Your question: Is it OK to use extra large eggs in baking?

What happens if you use extra-large eggs instead of large?

Most baking recipes call for large eggs. If a recipe calls for two large eggs, that means the proportions of the recipe are counting on about 6 1/2 tablespoons of liquid egg. If we were to use extra-large or even jumbo eggs in place of large eggs, we’d adding far more liquid that the recipe proportions account for.

Can I use extra-large eggs instead of large eggs in a recipe?

Two large eggs: If your recipe requires two large eggs, you can substitute two eggs of either medium, extra-large or jumbo size. The only amount adjustment necessary is if you have small eggs instead, in which case, you should use three.

What happens if you put an extra egg in baking?

Too many eggs can leave you with a spongy or rubbery mess. But egg volumes can be manipulated to lighten the texture of a cake or add strength to a cake that needs to be carved.

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Is there a difference between large and extra-large eggs?

Large eggs are the baking standard, measuring about 2 ounces by weight. Extra large eggs weigh in at 2 1/4 ounces by comparison.

How many extra-large eggs equals large?


Large Jumbo X-Large
Egg Size Whole Whites
Jumbo 4 5
X-Large 4 6
Large 5 7

Can I use 2 large eggs instead of 3 medium?

If a recipe calls for 2 large eggs you can use 3 medium eggs instead if you prefer.

What happens if you use too many eggs in a cake?

However, if you add too many eggs to your cake batter, then your end result could be spongy, rubbery, or dense. Like flour, eggs build structure in a cake, so they make a cake batter more bonded and dense.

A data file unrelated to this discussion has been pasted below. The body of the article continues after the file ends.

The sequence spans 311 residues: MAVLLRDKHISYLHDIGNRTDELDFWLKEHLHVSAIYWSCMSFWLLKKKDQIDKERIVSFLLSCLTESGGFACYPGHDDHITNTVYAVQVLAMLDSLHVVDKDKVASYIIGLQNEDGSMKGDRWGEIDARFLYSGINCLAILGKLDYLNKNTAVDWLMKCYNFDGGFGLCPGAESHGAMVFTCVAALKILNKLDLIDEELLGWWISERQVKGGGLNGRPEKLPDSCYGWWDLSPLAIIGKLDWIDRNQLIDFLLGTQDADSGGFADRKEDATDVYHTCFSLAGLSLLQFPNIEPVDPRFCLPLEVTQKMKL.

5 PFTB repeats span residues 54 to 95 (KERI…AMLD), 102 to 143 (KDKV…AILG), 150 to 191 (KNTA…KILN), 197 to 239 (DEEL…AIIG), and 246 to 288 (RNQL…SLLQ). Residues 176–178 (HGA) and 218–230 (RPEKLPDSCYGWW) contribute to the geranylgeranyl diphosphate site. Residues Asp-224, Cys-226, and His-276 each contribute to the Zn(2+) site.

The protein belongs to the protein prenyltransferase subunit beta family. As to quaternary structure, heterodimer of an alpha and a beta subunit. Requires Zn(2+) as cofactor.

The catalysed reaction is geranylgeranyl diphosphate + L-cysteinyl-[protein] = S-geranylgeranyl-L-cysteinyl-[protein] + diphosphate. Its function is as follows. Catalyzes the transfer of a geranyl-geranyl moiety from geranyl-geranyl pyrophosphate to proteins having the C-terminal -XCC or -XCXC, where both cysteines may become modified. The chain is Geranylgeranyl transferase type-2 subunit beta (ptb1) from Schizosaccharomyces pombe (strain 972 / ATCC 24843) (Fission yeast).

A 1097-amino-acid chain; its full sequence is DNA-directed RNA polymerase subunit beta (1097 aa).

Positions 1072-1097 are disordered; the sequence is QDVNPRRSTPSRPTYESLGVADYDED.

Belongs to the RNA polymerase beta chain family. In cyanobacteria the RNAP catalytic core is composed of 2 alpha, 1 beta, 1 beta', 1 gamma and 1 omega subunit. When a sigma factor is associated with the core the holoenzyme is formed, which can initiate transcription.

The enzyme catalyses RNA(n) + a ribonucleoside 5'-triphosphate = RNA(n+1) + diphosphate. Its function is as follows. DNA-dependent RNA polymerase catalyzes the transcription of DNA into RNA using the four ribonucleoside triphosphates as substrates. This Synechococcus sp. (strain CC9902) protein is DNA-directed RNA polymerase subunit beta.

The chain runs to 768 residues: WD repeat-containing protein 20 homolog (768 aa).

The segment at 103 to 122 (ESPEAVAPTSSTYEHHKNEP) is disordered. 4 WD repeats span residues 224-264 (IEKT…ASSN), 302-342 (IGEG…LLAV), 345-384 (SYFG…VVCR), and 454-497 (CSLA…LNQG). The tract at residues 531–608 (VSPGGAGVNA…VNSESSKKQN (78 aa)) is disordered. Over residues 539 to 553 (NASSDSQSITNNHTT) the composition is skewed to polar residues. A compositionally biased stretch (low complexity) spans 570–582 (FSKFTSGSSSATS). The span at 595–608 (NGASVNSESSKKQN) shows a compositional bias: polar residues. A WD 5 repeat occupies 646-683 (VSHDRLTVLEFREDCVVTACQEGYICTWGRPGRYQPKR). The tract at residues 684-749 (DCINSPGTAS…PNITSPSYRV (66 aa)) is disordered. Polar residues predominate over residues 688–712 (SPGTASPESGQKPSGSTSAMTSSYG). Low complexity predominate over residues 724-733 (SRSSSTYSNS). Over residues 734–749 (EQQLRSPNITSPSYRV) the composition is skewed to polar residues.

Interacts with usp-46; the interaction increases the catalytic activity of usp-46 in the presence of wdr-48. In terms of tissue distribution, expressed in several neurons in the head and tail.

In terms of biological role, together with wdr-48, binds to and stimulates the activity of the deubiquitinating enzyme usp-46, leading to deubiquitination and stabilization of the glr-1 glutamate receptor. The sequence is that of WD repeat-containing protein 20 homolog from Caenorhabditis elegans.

Can I add extra egg to cake batter?

Add an Extra Egg:

Boxed cake mixes tend to be lighter in consistency, but if you’re craving that thicker, moister cake, then all you have to do is add an extra egg to your mix. Prepare to be shocked and amazed at the difference one egg will make when you bite into that rich cake.

What happens if you add too many eggs to muffins?

Eggs are responsible for giving baked goods structure, which means the amount you use directly affects the resulting texture. Using too few eggs will make your desserts dense, but using too many will make them rubbery. The explanation for this lies in the fact that eggs are made up of protein.

Does egg size matter in baking?

Egg size matters more in some baking recipes than others. One good rule of thumb to keep in mind: The more eggs in a recipe, the more size will have a significant impact. As you add more eggs, that difference in weight—~2 ounces for a large compared to ~2 ¼ ounces for an XL and ~2 ½ for a jumbo—is amplified.

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Are extra-large eggs worth it?

Now, if you’re simply scrambling some eggs, the size probably won’t make a significant difference in your overall enjoyment of the dish. Using two extra-large or jumbo eggs might give you a slightly bigger omelette on average, but you also just might get unlucky and use two smaller eggs from a heavier carton.

What is an extra-large egg?

Large: 24 ounces (about 2 ounces per egg) Extra-Large: 27 ounces (about 2.25 ounces per egg) Jumbo: 30 ounces (about 2.5 ounces per egg)